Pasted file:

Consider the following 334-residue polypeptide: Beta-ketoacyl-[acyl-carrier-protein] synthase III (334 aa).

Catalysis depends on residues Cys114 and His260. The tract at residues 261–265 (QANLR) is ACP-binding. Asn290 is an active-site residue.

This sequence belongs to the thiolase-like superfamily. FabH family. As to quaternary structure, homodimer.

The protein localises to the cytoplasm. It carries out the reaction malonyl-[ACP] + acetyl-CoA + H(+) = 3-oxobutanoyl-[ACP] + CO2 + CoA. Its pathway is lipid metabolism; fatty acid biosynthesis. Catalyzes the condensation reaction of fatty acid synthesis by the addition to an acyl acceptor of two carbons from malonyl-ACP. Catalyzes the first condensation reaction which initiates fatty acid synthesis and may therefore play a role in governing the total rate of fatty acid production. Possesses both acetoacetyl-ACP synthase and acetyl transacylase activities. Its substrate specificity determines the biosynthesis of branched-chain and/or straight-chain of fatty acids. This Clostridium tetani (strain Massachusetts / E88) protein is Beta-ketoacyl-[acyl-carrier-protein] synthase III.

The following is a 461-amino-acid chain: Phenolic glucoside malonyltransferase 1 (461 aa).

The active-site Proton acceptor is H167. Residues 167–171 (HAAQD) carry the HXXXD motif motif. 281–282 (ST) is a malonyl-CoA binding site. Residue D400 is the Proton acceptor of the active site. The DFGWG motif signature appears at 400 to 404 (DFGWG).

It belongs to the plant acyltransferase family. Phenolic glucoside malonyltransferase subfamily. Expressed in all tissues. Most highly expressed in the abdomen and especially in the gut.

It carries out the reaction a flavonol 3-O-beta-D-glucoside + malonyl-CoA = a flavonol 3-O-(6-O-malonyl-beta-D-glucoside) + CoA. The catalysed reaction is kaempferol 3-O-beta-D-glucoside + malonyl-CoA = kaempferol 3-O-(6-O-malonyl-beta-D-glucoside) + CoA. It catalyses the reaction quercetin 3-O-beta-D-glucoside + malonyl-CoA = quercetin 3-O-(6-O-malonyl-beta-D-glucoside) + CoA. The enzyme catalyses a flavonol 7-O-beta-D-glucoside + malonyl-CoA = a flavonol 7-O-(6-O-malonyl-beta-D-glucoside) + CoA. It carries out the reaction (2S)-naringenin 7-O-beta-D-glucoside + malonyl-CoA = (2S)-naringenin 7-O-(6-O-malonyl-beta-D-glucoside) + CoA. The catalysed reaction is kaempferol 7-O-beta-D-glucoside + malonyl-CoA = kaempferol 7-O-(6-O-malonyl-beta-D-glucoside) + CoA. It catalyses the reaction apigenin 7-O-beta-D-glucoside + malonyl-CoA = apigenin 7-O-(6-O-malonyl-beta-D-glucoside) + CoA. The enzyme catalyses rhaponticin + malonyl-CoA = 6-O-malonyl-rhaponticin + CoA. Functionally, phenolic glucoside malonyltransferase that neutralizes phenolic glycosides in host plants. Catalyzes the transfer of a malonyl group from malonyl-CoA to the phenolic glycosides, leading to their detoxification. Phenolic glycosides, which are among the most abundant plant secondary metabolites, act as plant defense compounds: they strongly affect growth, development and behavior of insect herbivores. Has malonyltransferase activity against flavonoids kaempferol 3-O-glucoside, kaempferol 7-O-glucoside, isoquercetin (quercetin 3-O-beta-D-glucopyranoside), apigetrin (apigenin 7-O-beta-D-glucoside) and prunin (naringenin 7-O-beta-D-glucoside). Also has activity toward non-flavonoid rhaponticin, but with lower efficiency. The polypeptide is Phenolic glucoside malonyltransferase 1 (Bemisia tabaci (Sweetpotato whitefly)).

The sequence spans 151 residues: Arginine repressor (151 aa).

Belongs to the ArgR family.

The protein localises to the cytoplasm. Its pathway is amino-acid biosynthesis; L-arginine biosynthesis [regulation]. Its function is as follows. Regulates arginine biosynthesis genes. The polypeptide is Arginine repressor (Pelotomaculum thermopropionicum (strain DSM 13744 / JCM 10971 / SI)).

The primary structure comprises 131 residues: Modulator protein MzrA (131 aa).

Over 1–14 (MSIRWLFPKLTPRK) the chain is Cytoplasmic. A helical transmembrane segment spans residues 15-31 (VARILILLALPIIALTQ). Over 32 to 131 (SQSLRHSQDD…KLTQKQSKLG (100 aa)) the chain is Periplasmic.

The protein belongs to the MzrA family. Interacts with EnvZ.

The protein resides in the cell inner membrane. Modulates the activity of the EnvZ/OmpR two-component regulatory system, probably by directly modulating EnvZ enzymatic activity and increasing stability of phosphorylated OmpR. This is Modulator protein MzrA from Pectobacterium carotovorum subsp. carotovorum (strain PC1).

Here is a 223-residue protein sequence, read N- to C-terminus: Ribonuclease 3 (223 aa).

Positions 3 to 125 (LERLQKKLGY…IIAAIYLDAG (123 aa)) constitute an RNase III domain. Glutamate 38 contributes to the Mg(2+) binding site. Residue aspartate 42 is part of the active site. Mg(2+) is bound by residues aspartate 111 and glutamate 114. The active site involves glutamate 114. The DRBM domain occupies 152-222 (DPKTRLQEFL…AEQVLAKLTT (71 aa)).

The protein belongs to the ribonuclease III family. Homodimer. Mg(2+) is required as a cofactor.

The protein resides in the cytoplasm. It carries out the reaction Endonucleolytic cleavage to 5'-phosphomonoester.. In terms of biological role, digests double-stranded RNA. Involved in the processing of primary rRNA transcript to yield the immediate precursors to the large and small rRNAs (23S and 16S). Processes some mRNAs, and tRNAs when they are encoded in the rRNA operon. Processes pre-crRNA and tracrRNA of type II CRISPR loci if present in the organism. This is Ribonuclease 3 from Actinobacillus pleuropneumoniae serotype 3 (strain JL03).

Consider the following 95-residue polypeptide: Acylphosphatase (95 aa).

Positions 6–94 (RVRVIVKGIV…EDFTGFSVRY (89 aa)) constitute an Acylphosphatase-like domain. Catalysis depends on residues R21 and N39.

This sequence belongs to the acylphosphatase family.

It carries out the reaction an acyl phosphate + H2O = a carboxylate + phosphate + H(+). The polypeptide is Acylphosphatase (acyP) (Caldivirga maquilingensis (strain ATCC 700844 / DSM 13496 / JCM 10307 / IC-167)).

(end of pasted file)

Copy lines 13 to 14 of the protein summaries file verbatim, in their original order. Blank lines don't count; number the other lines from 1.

Over 1–14 (MSIRWLFPKLTPRK) the chain is Cytoplasmic. A helical transmembrane segment spans residues 15-31 (VARILILLALPIIALTQ). Over 32 to 131 (SQSLRHSQDD…KLTQKQSKLG (100 aa)) the chain is Periplasmic.

The protein belongs to the MzrA family. Interacts with EnvZ.